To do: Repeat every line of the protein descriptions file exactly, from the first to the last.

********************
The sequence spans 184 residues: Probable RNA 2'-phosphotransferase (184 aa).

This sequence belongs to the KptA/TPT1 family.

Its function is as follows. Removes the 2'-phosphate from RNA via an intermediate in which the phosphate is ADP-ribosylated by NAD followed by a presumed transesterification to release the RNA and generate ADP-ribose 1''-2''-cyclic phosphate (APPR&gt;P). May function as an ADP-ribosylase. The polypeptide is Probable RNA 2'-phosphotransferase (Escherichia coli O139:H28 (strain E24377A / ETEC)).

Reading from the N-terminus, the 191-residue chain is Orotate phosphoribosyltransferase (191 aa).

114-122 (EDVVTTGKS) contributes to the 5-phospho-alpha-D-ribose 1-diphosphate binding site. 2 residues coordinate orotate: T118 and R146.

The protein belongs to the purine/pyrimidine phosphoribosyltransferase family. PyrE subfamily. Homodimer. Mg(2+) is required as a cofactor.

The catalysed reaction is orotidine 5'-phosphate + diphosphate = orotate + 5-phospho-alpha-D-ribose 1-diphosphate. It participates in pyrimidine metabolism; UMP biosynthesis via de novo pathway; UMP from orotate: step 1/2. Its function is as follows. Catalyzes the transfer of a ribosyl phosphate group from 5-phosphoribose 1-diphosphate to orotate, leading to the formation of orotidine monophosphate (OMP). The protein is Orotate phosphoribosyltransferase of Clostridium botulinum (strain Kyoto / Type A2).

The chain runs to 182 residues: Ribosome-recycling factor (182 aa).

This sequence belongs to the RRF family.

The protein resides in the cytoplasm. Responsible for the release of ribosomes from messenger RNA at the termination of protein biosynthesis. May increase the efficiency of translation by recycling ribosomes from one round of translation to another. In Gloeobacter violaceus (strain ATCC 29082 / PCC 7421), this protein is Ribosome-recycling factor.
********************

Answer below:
The sequence spans 184 residues: Probable RNA 2'-phosphotransferase (184 aa).

This sequence belongs to the KptA/TPT1 family.

Its function is as follows. Removes the 2'-phosphate from RNA via an intermediate in which the phosphate is ADP-ribosylated by NAD followed by a presumed transesterification to release the RNA and generate ADP-ribose 1''-2''-cyclic phosphate (APPR&gt;P). May function as an ADP-ribosylase. The polypeptide is Probable RNA 2'-phosphotransferase (Escherichia coli O139:H28 (strain E24377A / ETEC)).

Reading from the N-terminus, the 191-residue chain is Orotate phosphoribosyltransferase (191 aa).

114-122 (EDVVTTGKS) contributes to the 5-phospho-alpha-D-ribose 1-diphosphate binding site. 2 residues coordinate orotate: T118 and R146.

The protein belongs to the purine/pyrimidine phosphoribosyltransferase family. PyrE subfamily. Homodimer. Mg(2+) is required as a cofactor.

The catalysed reaction is orotidine 5'-phosphate + diphosphate = orotate + 5-phospho-alpha-D-ribose 1-diphosphate. It participates in pyrimidine metabolism; UMP biosynthesis via de novo pathway; UMP from orotate: step 1/2. Its function is as follows. Catalyzes the transfer of a ribosyl phosphate group from 5-phosphoribose 1-diphosphate to orotate, leading to the formation of orotidine monophosphate (OMP). The protein is Orotate phosphoribosyltransferase of Clostridium botulinum (strain Kyoto / Type A2).

The chain runs to 182 residues: Ribosome-recycling factor (182 aa).

This sequence belongs to the RRF family.

The protein resides in the cytoplasm. Responsible for the release of ribosomes from messenger RNA at the termination of protein biosynthesis. May increase the efficiency of translation by recycling ribosomes from one round of translation to another. In Gloeobacter violaceus (strain ATCC 29082 / PCC 7421), this protein is Ribosome-recycling factor.